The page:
Exploring the relationship between partial reprogramming and epigenetic rejuvenation

Reprogramming-induced rejuvenation can be safely used to reduce biological age, say researchers.

Aging is a complex biological process that affects all humans. It is associated with progressive functional degeneration of several tissues along with an increased risk of many diseases. Previous research has highlighted nine hallmarks of aging out of which cellular senescence is significant [1], and studies have also identified that the rate of aging can be modified. Drugs that can induce apoptosis in senescent cells, and those that induce autophagy, can mimic the effect of calorie restriction, as well as certain diets, have been observed to improve longevity and reduce the risk of diseases.

The first evidence that confirmed the malleability of cellular differentiation was the development of somatic cell nuclear transfer (SCNT). SCNT gained popularity as a cloning process and was used to create the first-ever cloned mammal, “Dolly” the sheep. However, the premature death of Dolly raised concerns regarding its biological age. Analysis of the telomere length of Dolly revealed that its telomeres were 20% shorter as compared with a normal sheep. Thus, SCNT was unable to reset telomere length to zero.

Cellular reprogramming is a recent addition to the available anti-aging strategies since it can revert terminally differentiated cells into a pluripotent state. Four transcription factors, Oct3/4, Sox2, Klf4, and c-Myc which are also known as Yamanaka factors or OSKM factors were identified that could convert somatic cells into a pluripotent state [2]. The creation of in vitro induced pluripotent stem cells (iPSCs) has further highlighted that cellular identity is dictated by epigenetic changes and not alterations of genomic DNA. Studies have confirmed that the epigenetic age is reset to zero when cells are converted to the pluripotent state. Moreover, the telomere length of iPSCs has been observed to be longer than the parent differentiated cells.

Cellular reprogramming has also been found to be quite important in rejuvenation. However, cellular reprogramming is not favourable in vivo as it requires the loss of the original cellular identity as well as the re-establishment of self-renewal capabilities. Studies with mouse models have indicated the development of cancer as a result of in vivo cellular reprogramming.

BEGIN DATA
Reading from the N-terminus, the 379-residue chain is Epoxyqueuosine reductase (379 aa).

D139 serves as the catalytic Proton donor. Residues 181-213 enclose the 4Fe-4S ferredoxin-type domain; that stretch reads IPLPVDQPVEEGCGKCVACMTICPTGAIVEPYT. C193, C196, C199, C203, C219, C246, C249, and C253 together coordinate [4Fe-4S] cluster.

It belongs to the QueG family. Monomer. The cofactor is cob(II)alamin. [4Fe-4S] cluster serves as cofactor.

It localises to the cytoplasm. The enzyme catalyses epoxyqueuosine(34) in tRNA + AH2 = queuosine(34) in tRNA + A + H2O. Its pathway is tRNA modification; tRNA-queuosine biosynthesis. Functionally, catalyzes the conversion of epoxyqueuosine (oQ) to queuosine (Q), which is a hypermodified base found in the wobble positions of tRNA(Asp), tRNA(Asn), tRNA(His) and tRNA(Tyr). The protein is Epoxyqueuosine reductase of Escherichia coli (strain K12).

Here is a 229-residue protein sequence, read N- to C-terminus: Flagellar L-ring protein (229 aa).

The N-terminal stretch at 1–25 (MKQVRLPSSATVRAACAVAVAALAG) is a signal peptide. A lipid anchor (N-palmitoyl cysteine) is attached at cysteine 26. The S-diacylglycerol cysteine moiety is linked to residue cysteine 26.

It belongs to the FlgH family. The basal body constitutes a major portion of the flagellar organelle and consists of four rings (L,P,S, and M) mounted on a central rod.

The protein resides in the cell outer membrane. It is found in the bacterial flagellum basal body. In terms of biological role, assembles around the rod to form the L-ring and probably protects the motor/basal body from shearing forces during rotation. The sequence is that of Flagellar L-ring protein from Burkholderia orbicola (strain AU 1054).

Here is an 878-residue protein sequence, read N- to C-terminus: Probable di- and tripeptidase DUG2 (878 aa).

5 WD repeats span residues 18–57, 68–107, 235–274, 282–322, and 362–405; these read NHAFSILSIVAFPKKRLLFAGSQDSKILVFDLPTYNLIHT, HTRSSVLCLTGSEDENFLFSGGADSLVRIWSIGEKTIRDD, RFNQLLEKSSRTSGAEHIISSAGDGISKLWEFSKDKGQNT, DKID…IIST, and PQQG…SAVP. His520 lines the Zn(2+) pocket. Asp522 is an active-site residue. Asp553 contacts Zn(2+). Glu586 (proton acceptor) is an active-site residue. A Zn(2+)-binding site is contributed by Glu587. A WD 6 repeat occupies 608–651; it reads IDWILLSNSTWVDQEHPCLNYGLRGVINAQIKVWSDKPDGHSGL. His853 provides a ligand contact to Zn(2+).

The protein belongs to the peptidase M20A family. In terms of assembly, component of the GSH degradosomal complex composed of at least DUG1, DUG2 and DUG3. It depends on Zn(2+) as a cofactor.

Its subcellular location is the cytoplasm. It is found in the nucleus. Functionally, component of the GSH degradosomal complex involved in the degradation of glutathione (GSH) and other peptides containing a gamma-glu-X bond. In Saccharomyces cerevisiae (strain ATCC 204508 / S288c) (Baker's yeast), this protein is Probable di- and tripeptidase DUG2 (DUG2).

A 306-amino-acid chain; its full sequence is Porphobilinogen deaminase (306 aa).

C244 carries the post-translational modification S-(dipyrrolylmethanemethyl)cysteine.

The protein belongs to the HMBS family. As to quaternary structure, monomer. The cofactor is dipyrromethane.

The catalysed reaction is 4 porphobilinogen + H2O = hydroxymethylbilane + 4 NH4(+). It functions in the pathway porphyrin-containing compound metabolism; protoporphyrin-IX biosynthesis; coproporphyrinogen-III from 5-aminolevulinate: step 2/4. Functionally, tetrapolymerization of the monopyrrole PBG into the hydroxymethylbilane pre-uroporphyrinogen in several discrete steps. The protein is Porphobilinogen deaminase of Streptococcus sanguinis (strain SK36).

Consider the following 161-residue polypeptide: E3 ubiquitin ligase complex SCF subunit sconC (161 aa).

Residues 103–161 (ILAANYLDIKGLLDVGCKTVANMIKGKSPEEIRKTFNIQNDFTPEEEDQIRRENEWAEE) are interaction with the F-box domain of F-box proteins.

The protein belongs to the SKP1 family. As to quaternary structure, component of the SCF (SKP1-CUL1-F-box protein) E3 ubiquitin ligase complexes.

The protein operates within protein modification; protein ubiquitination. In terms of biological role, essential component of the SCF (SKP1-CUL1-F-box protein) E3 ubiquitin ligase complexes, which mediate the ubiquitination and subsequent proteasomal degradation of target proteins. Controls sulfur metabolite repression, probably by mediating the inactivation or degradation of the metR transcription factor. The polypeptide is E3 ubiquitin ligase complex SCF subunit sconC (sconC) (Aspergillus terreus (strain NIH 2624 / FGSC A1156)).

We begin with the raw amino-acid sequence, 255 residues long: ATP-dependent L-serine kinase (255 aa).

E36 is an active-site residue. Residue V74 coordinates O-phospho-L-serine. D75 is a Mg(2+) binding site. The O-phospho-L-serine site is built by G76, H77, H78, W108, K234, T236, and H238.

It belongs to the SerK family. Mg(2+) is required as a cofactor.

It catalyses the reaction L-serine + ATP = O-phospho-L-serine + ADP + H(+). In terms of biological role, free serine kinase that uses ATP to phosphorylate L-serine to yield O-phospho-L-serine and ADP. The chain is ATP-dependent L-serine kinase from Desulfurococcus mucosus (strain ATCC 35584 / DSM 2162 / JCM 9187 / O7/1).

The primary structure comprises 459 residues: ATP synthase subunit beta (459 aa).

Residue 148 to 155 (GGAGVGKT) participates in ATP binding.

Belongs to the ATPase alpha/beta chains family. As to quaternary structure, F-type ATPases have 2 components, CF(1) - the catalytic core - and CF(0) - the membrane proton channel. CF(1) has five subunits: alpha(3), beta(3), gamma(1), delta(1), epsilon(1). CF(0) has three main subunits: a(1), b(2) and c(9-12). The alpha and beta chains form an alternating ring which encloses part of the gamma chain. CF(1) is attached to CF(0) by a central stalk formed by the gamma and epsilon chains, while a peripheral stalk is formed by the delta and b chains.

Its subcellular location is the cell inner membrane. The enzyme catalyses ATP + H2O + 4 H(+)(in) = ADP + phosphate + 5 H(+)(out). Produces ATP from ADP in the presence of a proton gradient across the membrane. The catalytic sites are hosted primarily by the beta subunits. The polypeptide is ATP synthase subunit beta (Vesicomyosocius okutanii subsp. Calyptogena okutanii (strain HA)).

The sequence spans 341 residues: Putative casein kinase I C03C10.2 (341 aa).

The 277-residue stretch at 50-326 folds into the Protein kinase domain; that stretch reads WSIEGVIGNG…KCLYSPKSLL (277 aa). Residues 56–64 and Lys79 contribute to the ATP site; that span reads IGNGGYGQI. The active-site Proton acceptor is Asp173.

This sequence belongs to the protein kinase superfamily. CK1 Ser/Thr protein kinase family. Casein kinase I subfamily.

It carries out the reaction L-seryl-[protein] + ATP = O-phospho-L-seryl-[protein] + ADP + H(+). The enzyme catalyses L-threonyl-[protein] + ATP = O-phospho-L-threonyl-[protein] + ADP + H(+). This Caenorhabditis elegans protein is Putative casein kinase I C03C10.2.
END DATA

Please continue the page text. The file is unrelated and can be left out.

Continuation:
Longevity.Technology: Rejuvenation can be carried out by decoupling it from dedifferentiation which leads to cancer induction. Therefore, epigenetic rejuvenation, also referred to as partial reprogramming where an old cell is made young again but the cell identity is unchanged, can be carried out to prevent oncogenesis. A better term for epigenetic rejuvenation could be reprogramming-induced rejuvenation (RIR).

Many studies have highlighted that partial reprogramming mitigates age-associated hallmarks such as DNA damage, dysregulation of histone modifications, nuclear envelope damage, and production of mitochondrial-associated reactive oxygen species. It could also improve the lifespan of progeroid mice and the regenerative capacity of muscle and pancreas post-injury in mid-life mice. Therefore, partial reprogramming can prevent age-associated diseases and improve the longevity of individuals.

A new study was carried out to quantify the exact extent of rejuvenation by partial reprogramming by testing two biomarkers, biological aging and dedifferentiation state. Only those cells that expressed both the OSKM reporter (GFP) and TRA-1-60 (hESC marker) were included in the analysis. The results reported that a decline in epigenetic age began after day 3 and continued till the epigenetic age reached zero on day 20 [2]. The expression of the fibroblast marker gene was observed to decrease and maintained at stable levels till day 15 following which they decreased dramatically.

High expression of pluripotency markers as well as high rates of reversion to pluripotent state was characterized on days 7 and 11. However, this state did not exist by day 15 when most of the cells were beyond the “point of no return” and could not revert to the somatic state even when the OSKM factors were withdrawn. Thus, the period between day 5 and day 13 was considered to be safe from dedifferentiation. Another study confirmed that the rejuvenated phenotype of the transiently reprogrammed cells is maintained for at least 4 weeks post-OSKM withdrawal.

Partial reprogramming was also found to improve regenerative ability in stem cells as well as muscle functions. Additional applications of partial reprogramming involve regeneration of the central nervous system, retinal regeneration, and the development of regenerative medicines [3].

Therefore, RIR has proven to be a safe treatment for reversing aging while maintaining the identity of the cell and is also the best approach to achieving epigenetic rejuvenation. Retroviruses as well as non-integrative delivery methods can be used for the integration of reprogramming factors into the genome. Recently chemical-based reprogramming is being researched to achieve rejuvenation, but further studies are warranted in order to determine both its efficacy and limitations.

[1] https://www.sciencedirect.com/science/article/abs/pii/S0531556520303533
[2] https://clinicalepigeneticsjournal.biomedcentral.com/articles/10.1186/s13148-021-01158-7
[3] https://www.frontiersin.org/articles/10.3389/fncel.2018.00460/full